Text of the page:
It has been well known for a while that Wikipedia is controlled by a cliche (don’t you mean clique? .ed) of editors who change facts to suit their own view of reality. This is a sad world where they are important, and Fudzilla does not exist to remind them that they are not.
Now this clique has picked a fight with the Indian government by insisting on keeping an edit about a member of the men’s national cricket team in ways that suggest the player has separatist affiliations.
The edit happened after India’s national team lost a game against Pakistan. During the match, Indian player Arshdeep Singh dropped a catch that many thought should have been easy.
Singh’s page was edited to falsely state he had been picked to play for Khalistan, a notional independent homeland for Sikhs. The implication was that Singh’s loyalties may not lie with India and he dropped the catch.
That the edit appears to have been made by someone from Pakistan, which India asserts is constantly attempting to destabilise it and promote sectarian violence. It is more likely just to have been a wackypedia editor being a dick.
India’s IT minister Rajeev Chandrasekhar took exception with the edit and slammed Wikipedia for allowing it, not realising that the Wackypedia clique does not like being told what to do and just dug its heels in.
Indian media report that India’s Ministry of Electronics and Information Technology (Meity) wants to haul Wikipedia execs in for a “please explain” session. Of course what he does not know, is that the execs will say that it is nothing to do with them and everything to do with its quack editorial team, over which it has no control.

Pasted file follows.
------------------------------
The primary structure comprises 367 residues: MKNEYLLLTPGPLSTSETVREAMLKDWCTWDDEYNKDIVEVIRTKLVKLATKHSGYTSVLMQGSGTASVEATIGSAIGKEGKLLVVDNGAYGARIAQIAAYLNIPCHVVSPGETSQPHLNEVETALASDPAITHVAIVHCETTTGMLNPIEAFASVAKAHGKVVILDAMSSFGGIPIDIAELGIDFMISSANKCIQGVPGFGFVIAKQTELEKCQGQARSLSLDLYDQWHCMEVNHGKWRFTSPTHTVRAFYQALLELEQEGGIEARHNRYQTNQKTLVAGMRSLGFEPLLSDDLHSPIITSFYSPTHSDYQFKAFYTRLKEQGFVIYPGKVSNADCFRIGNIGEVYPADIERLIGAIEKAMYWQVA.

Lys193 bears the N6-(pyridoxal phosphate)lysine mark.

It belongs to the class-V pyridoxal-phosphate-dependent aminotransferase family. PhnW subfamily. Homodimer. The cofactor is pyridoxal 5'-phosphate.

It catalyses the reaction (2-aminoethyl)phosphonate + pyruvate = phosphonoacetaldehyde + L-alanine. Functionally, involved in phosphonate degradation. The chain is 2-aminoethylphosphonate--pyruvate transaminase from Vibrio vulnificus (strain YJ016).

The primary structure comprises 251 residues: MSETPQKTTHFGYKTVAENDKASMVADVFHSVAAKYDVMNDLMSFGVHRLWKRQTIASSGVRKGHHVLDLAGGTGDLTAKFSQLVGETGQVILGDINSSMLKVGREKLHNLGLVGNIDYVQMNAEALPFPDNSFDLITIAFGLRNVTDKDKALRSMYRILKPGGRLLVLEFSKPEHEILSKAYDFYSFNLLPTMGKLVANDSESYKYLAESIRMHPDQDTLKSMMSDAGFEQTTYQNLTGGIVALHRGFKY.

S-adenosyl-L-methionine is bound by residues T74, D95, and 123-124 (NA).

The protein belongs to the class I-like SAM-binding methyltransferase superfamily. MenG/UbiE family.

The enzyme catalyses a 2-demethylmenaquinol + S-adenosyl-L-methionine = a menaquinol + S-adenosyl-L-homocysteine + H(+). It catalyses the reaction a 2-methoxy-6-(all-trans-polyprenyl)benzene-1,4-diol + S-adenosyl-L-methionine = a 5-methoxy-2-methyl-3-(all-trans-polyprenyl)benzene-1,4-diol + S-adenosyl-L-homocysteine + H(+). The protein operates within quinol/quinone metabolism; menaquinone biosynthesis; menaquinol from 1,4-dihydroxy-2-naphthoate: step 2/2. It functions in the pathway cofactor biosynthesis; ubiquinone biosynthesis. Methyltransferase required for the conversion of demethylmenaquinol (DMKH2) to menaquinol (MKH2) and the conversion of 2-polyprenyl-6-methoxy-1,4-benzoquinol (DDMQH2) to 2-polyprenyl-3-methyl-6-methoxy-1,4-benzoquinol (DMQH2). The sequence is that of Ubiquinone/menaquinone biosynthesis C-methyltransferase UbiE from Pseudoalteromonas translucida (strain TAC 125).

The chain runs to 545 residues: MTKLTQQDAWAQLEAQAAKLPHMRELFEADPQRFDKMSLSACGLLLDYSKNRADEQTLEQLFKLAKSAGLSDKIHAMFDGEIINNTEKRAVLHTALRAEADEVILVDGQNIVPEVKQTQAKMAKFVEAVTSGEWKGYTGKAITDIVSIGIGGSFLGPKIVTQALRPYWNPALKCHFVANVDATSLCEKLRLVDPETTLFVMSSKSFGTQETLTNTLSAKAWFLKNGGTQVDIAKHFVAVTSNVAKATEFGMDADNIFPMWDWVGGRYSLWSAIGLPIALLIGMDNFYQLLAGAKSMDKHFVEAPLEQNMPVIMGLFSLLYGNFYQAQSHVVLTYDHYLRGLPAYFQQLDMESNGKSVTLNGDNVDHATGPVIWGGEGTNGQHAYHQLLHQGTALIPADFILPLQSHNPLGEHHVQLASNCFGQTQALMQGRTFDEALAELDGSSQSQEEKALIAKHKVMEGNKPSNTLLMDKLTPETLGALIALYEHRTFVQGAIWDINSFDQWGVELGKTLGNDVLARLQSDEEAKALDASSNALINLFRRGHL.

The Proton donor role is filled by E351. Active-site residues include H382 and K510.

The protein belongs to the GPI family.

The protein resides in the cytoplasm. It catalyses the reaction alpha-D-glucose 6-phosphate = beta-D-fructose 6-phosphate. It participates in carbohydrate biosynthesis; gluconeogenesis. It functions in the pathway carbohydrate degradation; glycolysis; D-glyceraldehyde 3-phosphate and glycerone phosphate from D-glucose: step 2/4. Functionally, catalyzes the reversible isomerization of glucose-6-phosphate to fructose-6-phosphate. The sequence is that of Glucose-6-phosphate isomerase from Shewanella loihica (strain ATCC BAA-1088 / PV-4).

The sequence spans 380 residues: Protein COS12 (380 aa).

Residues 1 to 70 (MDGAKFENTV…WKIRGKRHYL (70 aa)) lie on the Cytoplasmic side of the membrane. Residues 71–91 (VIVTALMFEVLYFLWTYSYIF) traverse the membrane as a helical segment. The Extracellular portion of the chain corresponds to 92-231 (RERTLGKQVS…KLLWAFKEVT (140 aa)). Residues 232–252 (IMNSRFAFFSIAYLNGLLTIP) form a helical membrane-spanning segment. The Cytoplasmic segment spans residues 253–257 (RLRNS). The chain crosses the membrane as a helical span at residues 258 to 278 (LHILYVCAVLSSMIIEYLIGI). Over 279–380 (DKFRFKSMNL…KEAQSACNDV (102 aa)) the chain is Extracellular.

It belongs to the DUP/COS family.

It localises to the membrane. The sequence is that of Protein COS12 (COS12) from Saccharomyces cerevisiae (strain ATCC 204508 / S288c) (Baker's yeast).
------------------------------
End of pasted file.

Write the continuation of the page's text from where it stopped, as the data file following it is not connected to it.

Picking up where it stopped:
Normally, the Wackypedia team wins and reality is changed, but this time things might get ugly. A security whistleblower Peiter "Mudge" Zatko recently claimed that India’s government forced Twitter to employ a mole who could view user data.
It has proposed powers to censor social media and already has laws on the books requiring social media companies and other “intermediaries” to identify individuals who post content India deems irresponsible or dangerous.
The Wikimedia Foundation's Jimmy Wales recently expressed that India was critical to the future of the open encyclopedia. However, given his previous performance, we doubt he will intervene to stop editors from enforcing fake realities.